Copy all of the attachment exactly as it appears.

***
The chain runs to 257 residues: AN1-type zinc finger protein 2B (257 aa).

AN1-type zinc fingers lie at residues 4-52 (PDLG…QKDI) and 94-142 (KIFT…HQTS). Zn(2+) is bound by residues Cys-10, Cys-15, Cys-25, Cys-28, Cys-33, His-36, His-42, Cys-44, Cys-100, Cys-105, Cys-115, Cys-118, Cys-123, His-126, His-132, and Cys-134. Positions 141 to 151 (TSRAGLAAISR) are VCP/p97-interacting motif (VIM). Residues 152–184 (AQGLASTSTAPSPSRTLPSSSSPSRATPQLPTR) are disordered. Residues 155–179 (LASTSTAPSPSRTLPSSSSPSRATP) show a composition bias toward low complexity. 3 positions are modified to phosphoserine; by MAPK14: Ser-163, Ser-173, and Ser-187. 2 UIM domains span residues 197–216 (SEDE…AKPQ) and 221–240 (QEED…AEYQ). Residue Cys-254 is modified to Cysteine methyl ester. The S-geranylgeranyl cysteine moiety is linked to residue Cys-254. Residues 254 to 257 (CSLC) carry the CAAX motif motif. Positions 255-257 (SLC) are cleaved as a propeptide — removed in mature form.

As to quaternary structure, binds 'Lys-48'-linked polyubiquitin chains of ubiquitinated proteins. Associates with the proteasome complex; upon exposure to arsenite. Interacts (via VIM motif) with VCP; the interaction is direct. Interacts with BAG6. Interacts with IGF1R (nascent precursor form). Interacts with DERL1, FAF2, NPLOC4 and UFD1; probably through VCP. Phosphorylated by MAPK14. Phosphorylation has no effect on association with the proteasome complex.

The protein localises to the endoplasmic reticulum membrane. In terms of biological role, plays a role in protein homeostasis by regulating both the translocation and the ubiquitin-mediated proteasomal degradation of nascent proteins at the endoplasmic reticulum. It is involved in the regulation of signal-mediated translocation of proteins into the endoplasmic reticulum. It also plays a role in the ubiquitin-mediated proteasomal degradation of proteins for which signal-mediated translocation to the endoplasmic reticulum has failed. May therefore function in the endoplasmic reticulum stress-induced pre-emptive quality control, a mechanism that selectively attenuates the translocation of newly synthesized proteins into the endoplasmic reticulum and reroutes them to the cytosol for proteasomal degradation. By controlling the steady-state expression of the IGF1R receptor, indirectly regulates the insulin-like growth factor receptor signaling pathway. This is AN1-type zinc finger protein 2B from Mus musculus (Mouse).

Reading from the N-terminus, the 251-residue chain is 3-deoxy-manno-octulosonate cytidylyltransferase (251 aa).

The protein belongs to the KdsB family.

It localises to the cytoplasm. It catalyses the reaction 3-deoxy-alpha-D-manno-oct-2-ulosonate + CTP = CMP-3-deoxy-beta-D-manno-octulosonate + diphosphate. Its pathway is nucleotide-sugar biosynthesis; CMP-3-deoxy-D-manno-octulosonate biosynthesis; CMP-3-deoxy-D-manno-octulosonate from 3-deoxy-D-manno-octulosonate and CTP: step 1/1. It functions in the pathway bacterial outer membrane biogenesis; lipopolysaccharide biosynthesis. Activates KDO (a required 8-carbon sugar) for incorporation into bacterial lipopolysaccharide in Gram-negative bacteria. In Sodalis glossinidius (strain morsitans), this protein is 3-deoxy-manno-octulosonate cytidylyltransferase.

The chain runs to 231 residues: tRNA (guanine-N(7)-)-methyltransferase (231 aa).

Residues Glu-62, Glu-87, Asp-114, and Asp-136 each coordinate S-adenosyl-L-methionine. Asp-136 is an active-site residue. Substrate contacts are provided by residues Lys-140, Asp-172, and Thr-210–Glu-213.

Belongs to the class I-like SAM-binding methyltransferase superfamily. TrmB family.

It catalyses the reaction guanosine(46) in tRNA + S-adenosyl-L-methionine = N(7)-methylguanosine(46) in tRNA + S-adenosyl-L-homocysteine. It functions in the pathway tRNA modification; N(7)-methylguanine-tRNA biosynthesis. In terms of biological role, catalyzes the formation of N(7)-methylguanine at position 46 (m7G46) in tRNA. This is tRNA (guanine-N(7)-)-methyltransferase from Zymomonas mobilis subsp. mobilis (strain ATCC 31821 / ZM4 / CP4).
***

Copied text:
The chain runs to 257 residues: AN1-type zinc finger protein 2B (257 aa).

AN1-type zinc fingers lie at residues 4-52 (PDLG…QKDI) and 94-142 (KIFT…HQTS). Zn(2+) is bound by residues Cys-10, Cys-15, Cys-25, Cys-28, Cys-33, His-36, His-42, Cys-44, Cys-100, Cys-105, Cys-115, Cys-118, Cys-123, His-126, His-132, and Cys-134. Positions 141 to 151 (TSRAGLAAISR) are VCP/p97-interacting motif (VIM). Residues 152–184 (AQGLASTSTAPSPSRTLPSSSSPSRATPQLPTR) are disordered. Residues 155–179 (LASTSTAPSPSRTLPSSSSPSRATP) show a composition bias toward low complexity. 3 positions are modified to phosphoserine; by MAPK14: Ser-163, Ser-173, and Ser-187. 2 UIM domains span residues 197–216 (SEDE…AKPQ) and 221–240 (QEED…AEYQ). Residue Cys-254 is modified to Cysteine methyl ester. The S-geranylgeranyl cysteine moiety is linked to residue Cys-254. Residues 254 to 257 (CSLC) carry the CAAX motif motif. Positions 255-257 (SLC) are cleaved as a propeptide — removed in mature form.

As to quaternary structure, binds 'Lys-48'-linked polyubiquitin chains of ubiquitinated proteins. Associates with the proteasome complex; upon exposure to arsenite. Interacts (via VIM motif) with VCP; the interaction is direct. Interacts with BAG6. Interacts with IGF1R (nascent precursor form). Interacts with DERL1, FAF2, NPLOC4 and UFD1; probably through VCP. Phosphorylated by MAPK14. Phosphorylation has no effect on association with the proteasome complex.

The protein localises to the endoplasmic reticulum membrane. In terms of biological role, plays a role in protein homeostasis by regulating both the translocation and the ubiquitin-mediated proteasomal degradation of nascent proteins at the endoplasmic reticulum. It is involved in the regulation of signal-mediated translocation of proteins into the endoplasmic reticulum. It also plays a role in the ubiquitin-mediated proteasomal degradation of proteins for which signal-mediated translocation to the endoplasmic reticulum has failed. May therefore function in the endoplasmic reticulum stress-induced pre-emptive quality control, a mechanism that selectively attenuates the translocation of newly synthesized proteins into the endoplasmic reticulum and reroutes them to the cytosol for proteasomal degradation. By controlling the steady-state expression of the IGF1R receptor, indirectly regulates the insulin-like growth factor receptor signaling pathway. This is AN1-type zinc finger protein 2B from Mus musculus (Mouse).

Reading from the N-terminus, the 251-residue chain is 3-deoxy-manno-octulosonate cytidylyltransferase (251 aa).

The protein belongs to the KdsB family.

It localises to the cytoplasm. It catalyses the reaction 3-deoxy-alpha-D-manno-oct-2-ulosonate + CTP = CMP-3-deoxy-beta-D-manno-octulosonate + diphosphate. Its pathway is nucleotide-sugar biosynthesis; CMP-3-deoxy-D-manno-octulosonate biosynthesis; CMP-3-deoxy-D-manno-octulosonate from 3-deoxy-D-manno-octulosonate and CTP: step 1/1. It functions in the pathway bacterial outer membrane biogenesis; lipopolysaccharide biosynthesis. Activates KDO (a required 8-carbon sugar) for incorporation into bacterial lipopolysaccharide in Gram-negative bacteria. In Sodalis glossinidius (strain morsitans), this protein is 3-deoxy-manno-octulosonate cytidylyltransferase.

The chain runs to 231 residues: tRNA (guanine-N(7)-)-methyltransferase (231 aa).

Residues Glu-62, Glu-87, Asp-114, and Asp-136 each coordinate S-adenosyl-L-methionine. Asp-136 is an active-site residue. Substrate contacts are provided by residues Lys-140, Asp-172, and Thr-210–Glu-213.

Belongs to the class I-like SAM-binding methyltransferase superfamily. TrmB family.

It catalyses the reaction guanosine(46) in tRNA + S-adenosyl-L-methionine = N(7)-methylguanosine(46) in tRNA + S-adenosyl-L-homocysteine. It functions in the pathway tRNA modification; N(7)-methylguanine-tRNA biosynthesis. In terms of biological role, catalyzes the formation of N(7)-methylguanine at position 46 (m7G46) in tRNA. This is tRNA (guanine-N(7)-)-methyltransferase from Zymomonas mobilis subsp. mobilis (strain ATCC 31821 / ZM4 / CP4).